Tammy Clack is getting married in July, and to honor her South African heritage, the resident of Oak Park in eastern Ventura County chose colored calla lilies for her wedding bouquet and décor.
But Clack won't be ordering the flowers from a florist. She bought tubers and is growing them herself.
Brides have carried callas for decades — long-stemmed, long-lasting ivory trumpets that symbolize purity and marriage. These calla lilies bloom in California gardens each spring. This year they blossomed early and, thanks to the rain and cool weather, are lingering for weeks.
The results present a study in contrasts: familiar or exotic, holy or profane, adored or abhorred, depending on one's opinion. Though the flower is toxic, the rootstock is edible when cooked correctly. And growing it can be easy or challenging. It depends on which type you choose.
Few bulbous plants are more amenable to this climate than the long-stemmed white variety, Zantedeschia aethiopica. A well-situated stand grows more lush and floriferous with age. This particular species, called arum lily in its native South Africa, is accustomed to winter rain and tolerates heavy soil. (The plant technically isn't a lily but rather an aroid, a member of the arum family, which includes philodendrons.)
Compact callas in white, pastels and bright colors have captured the attention of florists and gardeners recently. Once rare and pricey, they're now sold as tubers, potted plants and cut stems at reasonable prices.
As cut flowers, they're as durable as the old-fashioned whites. But these new colored varieties are bred from wimpier summer-flowering species that want perfect drainage and resent winter moisture. Most are raised for the florist market, not the garden, and they rebloom feebly, if at all, the second year.
So what's a tempted gardener to do?
Plant standard white callas out in the garden and harvest armloads of flowers each spring. Then grow colored ones in pots, perhaps treating them as summer annuals, says Kathy Musial, a curator at the Huntington Botanical Gardens in San Marino.
The spotted calla (Z. albomaculata) and many of the newer hybrids, especially the whites and pinks, have more vigor, according to Pieter Rotteveel, owner of Pacific Callas in Calabasas (www.pacific callas.com). The fourth-generation bulb vendor from the Netherlands sells only 2-year-old seed-grown tubers and says they're easier to grow and come back bigger and stronger each year. If gardeners want an easy plant, he steers them away from yellows and reds, derived from golden callas (Z. elliottiana) and other species that perform poorly in cultivation.
Bride-to-be Clack chose a ruffle-edged white called 'Bridal Bliss,' violet-purple 'Plum Pretty' and deep burgundy 'Black Forest' (or 'Schwartzwalder'). Because of her clay soil, she is placing three tubers in each of 50 eight-inch pots, filled with a fast-draining mix.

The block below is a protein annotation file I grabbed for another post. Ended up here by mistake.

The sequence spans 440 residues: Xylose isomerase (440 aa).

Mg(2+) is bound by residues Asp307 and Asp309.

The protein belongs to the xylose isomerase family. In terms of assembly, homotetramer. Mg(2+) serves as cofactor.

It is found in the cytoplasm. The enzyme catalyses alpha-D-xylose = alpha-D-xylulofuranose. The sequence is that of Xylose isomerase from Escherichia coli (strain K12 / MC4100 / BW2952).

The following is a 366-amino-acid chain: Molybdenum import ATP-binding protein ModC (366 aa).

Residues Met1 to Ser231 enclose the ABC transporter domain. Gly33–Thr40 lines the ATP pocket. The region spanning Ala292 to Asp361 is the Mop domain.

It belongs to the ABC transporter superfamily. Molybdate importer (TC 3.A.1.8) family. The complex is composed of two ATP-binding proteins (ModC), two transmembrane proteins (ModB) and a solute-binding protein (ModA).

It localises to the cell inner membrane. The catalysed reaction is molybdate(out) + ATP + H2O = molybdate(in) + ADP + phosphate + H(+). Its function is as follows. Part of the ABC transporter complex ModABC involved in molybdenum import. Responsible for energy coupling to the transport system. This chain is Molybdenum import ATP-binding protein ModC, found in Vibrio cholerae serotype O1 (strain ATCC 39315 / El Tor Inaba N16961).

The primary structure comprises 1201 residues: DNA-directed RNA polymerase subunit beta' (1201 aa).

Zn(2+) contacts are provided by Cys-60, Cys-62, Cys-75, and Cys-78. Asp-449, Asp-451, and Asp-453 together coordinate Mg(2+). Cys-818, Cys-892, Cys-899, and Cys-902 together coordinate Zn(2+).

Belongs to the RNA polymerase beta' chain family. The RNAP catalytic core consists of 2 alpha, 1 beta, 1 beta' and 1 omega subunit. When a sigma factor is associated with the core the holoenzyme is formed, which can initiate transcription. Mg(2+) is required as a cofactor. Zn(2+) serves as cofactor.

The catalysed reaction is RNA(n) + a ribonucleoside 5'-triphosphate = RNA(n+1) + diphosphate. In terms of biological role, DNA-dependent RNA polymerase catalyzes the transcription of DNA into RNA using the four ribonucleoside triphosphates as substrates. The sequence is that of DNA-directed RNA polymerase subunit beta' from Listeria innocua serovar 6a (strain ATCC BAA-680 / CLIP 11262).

Tenley Kent bought hundreds of colored tubers, all in white and pink hues, to grow for her daughter's July wedding in Maine. In autumn, she will lift and store them, along with treasured rhizomes of common white calla, one of her favorite flowers and a gift from her mother.
That long-stemmed white flower is a true heirloom plant, popular in Europe since the late 17th century and in the U.S. and Mexico soon after. It is one of two summer-dormant arum lilies from the flora-rich Cape region of South Africa — and the most robust. The second Cape species, Z. odorata, is rare, also white and freesia-scented.
Three of the more difficult winter-dormant species are sold as tubers or flowering plants. The stunning but finicky golden calla is an oddity, rarely found in the wild. Pink calla (Z. rehmanii) likes coarse acidic soil. Leaves of the spotted calla sport speckles; each swirled ivory flower has a purplish blotch at its base.
The common white calla, by contrast, can survive on rain and go summer dormant, or it can stay evergreen with irrigation, especially along the coast. Some people find them a bit too successful: The knobby asymmetrical tubers disguise themselves as dirt clods, so old plantings are difficult to remove. But were it not for these traits, some unusual varieties of the white calla might be lost forever.
'Gene's Giant' popped up in a pot at the San Marcos wholesale nursery in Santa Barbara (www.smgrowers.com). Everything about it, says general manager Randy Baldwin, is 1 1/2 times normal size. He has another monster calla in his yard that is almost 7 feet tall, with enormous white flowers and spotted leaves.
"It could be an old one called 'Hercules,' " he says. "In 10 years, maybe, I'll have enough tubers to sell."
He'd also like to try growing 'Childsiana,' a dwarf suited for containers.
"They're all weeds, but I love them," Baldwin says. "They just come and go and flower like crazy. My kids pick bundles for the house."
The ingenious flower of all calla lilies is actually a modified leaf called a spathe enclosing a yellow finger-like spike, or spadix, with minuscule flowers in spiraled rows — male ones at the top, female at the bottom. Tiny insects come for the pollen and obligingly transport it downward, completing pollination.
The waxy flower and lustrous leaves seem perfectly designed to shed water, much to the delight of Adam and Elizabeth Cutler. The couple recently purchased a Sherman Oaks home in part because they liked the landscape, specifically the white callas.
Despite record-setting rains, the waist-high masses are standing tall and intact. In fact, they're producing a second flush of buds — just in time for spring bouquets.
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